“They still need to be watched,” she said.

Public Works Director Bill Oakes said he is pleased with the current plans to proceed with West Beach improvements.

“We reached a decision I think both we as engineers can live with, and the local neighborhood can live with,” Oakes said.
Oakes pointed out that the county will maximize use of an infiltration system for water run-off, putting in underground detention ponds when necessary. Detention pipes, Oakes said, will be perforated on the bottom “so in a low flow type storm the water is actually put back into the ground.” He added that such a solution puts as much treated water back into the ground as possible, recharging the area’s limited aquifer with drinking water.
Island County Public Works officials held an open meeting Tuesday at the Sierra County Club to discuss the proposed change in plans to improvements to West Beach Drive, attended by the board of commissioners and various county engineers and health officials. Design options for the road were discussed, with the current plan for 12-foot roads with 6-foot shoulders receiving enthusiastic applause from the 75 or so residents in attendance.
The other options presented to the crowd included the creation of a 6 ft. trail separated by a grass swale, and another plan that simply expanded the shoulder by four feet to incorporate a connected pedestrian/horse trail. A 6-foot. shoulder is the minimum allowed by state DOT regulations.

Many in the audience had yellow ribbons pinned to their shirts, a symbol indicating support of limiting West Beach improvements to creation of a paved shoulder.

County engineer Randy Brackett pointed out that the plan being supported by a majority of community members had a downside in terms of non-vehicular transportation.

“This has, from the county’s standpoint, no pedestrian facility,” Brackett said of the 6-foot shoulder plan. “There isn’t the safety that a pathway might provide.”

Environmental health expert Keith Higman also discussed the recent West Nile Virus scare, telling the audience that though no cases of the virus have yet been documented in the county, it could only be a matter of time.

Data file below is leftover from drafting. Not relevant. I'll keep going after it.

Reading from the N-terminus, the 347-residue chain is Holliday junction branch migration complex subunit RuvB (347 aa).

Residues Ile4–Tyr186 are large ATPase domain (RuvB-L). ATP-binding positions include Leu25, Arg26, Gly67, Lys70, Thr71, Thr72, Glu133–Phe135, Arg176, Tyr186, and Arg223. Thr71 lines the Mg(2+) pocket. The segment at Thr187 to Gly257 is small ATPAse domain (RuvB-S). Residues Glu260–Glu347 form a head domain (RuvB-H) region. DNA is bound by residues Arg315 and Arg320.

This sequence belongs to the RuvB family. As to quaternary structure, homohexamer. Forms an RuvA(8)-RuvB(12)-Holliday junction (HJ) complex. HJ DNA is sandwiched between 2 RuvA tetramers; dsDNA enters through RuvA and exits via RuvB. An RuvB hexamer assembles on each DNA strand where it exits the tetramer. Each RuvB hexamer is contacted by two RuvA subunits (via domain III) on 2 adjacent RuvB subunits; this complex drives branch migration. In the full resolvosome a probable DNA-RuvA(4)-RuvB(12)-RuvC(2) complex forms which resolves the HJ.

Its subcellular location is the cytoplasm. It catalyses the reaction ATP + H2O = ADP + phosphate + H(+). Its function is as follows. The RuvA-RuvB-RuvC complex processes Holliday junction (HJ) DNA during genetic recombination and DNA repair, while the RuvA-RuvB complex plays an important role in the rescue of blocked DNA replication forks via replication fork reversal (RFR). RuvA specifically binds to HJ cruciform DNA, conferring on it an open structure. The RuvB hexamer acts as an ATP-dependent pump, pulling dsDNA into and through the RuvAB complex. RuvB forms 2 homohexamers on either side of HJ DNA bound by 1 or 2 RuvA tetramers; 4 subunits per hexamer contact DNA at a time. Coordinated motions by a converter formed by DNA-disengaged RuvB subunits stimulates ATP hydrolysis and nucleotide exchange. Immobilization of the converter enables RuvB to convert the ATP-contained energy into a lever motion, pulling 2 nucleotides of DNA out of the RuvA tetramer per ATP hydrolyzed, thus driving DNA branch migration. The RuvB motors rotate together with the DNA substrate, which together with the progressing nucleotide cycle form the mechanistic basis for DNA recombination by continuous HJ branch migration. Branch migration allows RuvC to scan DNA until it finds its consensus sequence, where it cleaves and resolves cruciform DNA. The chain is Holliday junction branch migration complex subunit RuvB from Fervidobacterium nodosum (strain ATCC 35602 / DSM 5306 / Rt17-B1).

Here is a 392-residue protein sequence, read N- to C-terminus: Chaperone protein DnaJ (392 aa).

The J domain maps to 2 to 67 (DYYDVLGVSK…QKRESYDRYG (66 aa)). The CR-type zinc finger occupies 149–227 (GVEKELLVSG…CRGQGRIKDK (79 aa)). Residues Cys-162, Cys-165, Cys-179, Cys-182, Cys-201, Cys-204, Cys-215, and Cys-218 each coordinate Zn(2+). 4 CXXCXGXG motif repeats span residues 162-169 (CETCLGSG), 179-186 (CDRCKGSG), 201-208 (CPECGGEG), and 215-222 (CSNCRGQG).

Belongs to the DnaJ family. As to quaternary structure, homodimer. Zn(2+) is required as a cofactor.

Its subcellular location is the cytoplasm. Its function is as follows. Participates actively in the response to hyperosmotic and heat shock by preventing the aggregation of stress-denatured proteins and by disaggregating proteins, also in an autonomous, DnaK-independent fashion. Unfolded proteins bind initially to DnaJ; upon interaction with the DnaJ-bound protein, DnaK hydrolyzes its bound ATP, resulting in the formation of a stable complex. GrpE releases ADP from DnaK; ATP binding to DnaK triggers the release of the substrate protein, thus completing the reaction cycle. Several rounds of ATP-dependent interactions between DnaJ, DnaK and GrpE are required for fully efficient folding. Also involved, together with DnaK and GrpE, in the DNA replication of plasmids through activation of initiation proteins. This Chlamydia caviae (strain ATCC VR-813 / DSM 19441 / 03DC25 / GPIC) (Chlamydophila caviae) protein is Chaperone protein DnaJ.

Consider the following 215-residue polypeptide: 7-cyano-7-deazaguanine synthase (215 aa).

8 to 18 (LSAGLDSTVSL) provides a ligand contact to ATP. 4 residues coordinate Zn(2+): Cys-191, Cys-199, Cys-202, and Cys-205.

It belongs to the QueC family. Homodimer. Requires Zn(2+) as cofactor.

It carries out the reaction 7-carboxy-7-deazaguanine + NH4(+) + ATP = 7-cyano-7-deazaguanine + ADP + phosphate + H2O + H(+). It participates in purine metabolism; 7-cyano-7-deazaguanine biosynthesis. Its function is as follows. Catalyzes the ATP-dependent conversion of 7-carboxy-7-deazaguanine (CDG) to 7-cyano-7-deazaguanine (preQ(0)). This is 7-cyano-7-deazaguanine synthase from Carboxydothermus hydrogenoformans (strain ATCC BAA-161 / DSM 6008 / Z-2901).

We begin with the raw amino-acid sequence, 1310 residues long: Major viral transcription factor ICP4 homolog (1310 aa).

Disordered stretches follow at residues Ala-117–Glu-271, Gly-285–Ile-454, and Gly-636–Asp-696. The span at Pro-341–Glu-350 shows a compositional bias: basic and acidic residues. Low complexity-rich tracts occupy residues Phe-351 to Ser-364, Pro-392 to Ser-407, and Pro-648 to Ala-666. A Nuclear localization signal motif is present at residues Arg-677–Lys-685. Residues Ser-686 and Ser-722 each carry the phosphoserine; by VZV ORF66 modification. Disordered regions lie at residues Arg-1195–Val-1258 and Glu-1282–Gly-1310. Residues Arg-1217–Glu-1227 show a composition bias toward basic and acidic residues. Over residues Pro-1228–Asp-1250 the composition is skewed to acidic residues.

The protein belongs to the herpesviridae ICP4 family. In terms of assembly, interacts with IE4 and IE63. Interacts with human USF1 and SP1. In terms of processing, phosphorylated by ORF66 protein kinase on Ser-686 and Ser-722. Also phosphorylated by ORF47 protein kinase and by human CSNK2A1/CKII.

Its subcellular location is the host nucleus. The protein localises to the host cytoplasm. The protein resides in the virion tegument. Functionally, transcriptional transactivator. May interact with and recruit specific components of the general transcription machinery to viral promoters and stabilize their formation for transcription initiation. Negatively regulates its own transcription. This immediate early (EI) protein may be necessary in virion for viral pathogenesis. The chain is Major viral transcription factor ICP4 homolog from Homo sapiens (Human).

Higman warned residents to avoid having any standing water on their property, especially in contained areas such as tires and bird baths where vector mosquitoes (which can carry the virus) are known to breed.

Board chairman Mike Shelton said he was happy with the results of the meeting, in that no properties along West Beach would be condemned to build a trail but the proposed shoulder would still provide adequate safety for pedestrians and bicyclists.

“The issue on West Beach is that many of the homes out there are built relatively close to the road,” Shelton said Thursday. “The addition of a trail probably imposes such an impact on people’s property that it doesn’t seem to be a workable solution.”

Shelton added that “hopefully one of the things we have done is provide a paved shoulder that will create some safety margin in terms of people who walk.”

Shelton also said he was pleased with how the issue of West Nile Virus was addressed, adding that the proposed creation of underground detention ponds reduces risk of the virus. “I think that’s a significant issue,” he said. “In this time when we have this virus on the horizon, we need to be cognizant of the fact that we don’t want to create areas where mosquitoes can multiply.”

Oakes said improvements to West Beach will begin “late summer at the earliest” next year. First the county has to buy all the necessary properties in order to widen the shoulders, then utilities need to be relocated, which will take approximately three months. Actually construction along the road is scheduled out at 100 working days, or about five months.